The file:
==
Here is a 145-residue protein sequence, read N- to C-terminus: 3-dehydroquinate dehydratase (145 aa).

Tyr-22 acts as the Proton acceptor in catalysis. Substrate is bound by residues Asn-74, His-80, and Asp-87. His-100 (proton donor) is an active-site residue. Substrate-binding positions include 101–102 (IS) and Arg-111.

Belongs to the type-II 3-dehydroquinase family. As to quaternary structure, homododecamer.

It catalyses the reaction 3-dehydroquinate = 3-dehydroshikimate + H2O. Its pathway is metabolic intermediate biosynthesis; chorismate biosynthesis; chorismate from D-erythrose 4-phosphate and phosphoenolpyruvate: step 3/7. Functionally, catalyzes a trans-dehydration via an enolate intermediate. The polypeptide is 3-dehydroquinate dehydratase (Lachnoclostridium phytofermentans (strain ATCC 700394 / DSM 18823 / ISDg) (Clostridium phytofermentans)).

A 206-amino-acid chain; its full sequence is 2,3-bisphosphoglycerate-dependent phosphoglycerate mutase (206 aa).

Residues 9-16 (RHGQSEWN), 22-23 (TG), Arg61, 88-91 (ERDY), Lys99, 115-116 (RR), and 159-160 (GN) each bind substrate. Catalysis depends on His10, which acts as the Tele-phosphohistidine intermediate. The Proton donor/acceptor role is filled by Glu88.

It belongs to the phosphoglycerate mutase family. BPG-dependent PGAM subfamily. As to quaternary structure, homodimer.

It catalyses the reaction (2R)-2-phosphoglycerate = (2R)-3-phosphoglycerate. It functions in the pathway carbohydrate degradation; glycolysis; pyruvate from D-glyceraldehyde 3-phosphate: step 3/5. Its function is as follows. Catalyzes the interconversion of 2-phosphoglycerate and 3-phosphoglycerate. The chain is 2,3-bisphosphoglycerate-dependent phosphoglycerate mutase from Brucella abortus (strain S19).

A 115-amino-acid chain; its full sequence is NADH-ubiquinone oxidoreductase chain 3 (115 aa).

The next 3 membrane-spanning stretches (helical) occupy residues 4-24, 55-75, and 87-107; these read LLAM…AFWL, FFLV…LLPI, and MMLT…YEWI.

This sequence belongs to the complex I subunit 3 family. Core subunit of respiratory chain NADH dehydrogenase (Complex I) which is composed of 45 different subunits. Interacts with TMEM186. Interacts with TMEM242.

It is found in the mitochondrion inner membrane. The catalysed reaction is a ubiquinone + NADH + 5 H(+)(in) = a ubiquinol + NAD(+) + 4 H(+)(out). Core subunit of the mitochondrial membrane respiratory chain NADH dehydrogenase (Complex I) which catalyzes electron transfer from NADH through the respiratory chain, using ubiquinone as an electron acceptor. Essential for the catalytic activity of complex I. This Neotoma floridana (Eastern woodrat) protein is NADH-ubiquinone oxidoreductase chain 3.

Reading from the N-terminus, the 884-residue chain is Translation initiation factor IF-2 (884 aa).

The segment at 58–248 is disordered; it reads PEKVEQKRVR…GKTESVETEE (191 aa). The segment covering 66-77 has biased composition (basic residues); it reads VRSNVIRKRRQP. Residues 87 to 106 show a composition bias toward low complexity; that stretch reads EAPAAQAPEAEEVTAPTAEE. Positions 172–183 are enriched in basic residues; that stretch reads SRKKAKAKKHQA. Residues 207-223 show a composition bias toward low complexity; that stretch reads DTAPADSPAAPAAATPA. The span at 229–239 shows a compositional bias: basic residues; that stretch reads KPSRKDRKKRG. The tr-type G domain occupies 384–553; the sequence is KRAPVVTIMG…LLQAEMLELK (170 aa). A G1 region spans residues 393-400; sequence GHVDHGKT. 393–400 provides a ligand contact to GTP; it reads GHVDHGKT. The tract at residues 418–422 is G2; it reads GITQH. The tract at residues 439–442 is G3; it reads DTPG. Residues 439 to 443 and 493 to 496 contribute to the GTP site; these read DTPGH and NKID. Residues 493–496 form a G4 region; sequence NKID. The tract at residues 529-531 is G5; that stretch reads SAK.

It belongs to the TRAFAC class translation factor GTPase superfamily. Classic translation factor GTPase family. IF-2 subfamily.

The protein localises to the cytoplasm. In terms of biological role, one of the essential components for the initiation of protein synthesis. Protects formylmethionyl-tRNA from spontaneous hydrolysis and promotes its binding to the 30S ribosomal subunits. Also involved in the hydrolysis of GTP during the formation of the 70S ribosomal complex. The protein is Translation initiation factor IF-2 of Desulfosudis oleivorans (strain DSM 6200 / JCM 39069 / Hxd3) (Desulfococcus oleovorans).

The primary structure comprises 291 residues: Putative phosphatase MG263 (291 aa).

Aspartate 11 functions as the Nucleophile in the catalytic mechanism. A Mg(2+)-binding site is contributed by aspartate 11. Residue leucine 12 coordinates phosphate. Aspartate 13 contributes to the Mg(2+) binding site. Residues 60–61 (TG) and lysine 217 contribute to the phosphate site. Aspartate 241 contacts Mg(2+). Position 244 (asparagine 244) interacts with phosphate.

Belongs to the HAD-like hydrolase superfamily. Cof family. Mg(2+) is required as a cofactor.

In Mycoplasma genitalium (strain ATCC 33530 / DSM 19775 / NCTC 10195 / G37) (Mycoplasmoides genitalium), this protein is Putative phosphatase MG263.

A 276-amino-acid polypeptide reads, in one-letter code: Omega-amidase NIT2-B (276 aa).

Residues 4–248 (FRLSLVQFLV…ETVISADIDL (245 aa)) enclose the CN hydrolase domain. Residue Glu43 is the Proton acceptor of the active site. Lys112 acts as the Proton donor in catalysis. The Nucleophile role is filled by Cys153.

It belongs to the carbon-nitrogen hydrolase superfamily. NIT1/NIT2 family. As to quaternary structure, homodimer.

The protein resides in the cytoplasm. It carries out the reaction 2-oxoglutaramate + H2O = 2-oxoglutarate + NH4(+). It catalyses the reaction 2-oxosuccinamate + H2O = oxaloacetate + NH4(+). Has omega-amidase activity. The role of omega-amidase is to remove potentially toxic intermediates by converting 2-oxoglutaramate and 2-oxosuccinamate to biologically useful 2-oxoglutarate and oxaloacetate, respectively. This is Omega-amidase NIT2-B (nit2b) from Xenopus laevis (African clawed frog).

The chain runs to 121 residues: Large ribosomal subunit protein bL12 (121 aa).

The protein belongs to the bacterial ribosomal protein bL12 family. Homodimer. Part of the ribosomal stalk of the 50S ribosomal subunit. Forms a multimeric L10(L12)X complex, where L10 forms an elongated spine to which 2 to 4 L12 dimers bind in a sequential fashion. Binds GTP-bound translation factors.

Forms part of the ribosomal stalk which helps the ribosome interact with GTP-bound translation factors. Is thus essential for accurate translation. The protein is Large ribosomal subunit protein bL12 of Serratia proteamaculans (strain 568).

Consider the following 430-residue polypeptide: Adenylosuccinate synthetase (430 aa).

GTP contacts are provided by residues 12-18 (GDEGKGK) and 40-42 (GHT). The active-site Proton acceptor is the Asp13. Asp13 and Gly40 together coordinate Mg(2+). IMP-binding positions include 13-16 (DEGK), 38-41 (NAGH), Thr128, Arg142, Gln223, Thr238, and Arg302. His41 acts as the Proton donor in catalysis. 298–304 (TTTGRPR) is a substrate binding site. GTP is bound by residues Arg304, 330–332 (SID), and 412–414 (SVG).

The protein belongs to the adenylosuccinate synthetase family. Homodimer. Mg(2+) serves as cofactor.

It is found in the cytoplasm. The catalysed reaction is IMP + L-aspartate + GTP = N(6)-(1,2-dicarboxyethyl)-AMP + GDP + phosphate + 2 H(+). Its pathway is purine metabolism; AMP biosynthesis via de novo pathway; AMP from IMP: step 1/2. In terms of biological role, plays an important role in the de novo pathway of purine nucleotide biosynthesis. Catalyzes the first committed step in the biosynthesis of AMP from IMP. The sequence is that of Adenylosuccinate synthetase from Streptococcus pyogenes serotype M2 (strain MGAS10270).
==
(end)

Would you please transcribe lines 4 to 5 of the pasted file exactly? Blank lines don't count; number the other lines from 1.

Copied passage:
It catalyses the reaction 3-dehydroquinate = 3-dehydroshikimate + H2O. Its pathway is metabolic intermediate biosynthesis; chorismate biosynthesis; chorismate from D-erythrose 4-phosphate and phosphoenolpyruvate: step 3/7. Functionally, catalyzes a trans-dehydration via an enolate intermediate. The polypeptide is 3-dehydroquinate dehydratase (Lachnoclostridium phytofermentans (strain ATCC 700394 / DSM 18823 / ISDg) (Clostridium phytofermentans)).

A 206-amino-acid chain; its full sequence is 2,3-bisphosphoglycerate-dependent phosphoglycerate mutase (206 aa).